The U.S. commercial paper market shrunk for the first time in nine weeks, as companies closed their books on 2008.

For the week that ended Dec. 24, the total commercial paper market shrank by $6.9 billion on a seasonally adjusted basis, according to data released Monday by the Federal Reserve banks. In the previous week that figure was up $8.3 billion.

Market participants have said the market, which companies use to fund everyday needs such as rent and payroll, is "winding down" at this time of the year.

Before the launch of the Fed's Commercial Paper Funding Facility in October, this market had shrunk by $366 billion over six weeks. The decline was driven by money market funds, which were holding on to their cash for fear of redemptions.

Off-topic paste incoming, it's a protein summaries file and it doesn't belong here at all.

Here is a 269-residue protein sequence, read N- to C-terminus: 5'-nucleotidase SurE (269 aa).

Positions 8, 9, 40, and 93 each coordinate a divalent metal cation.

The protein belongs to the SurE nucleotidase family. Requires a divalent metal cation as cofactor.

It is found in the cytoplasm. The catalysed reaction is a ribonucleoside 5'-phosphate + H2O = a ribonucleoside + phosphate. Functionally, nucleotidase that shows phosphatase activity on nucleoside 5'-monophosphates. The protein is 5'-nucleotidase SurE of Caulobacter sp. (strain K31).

Analysts have said that it will be difficult to unwind this process and that the program may be extended past April, when it is scheduled to end.

Even so, the Fed's support has improved the market. Companies that had been unable to access crucial short-term funding now are able to raise capital. This has in turn helped reduce their reliance on other, more expensive sources of money such as bank lines. The size of the market is now $1.7 trillion, still down from its peak of $2.2 trillion in July of last year.

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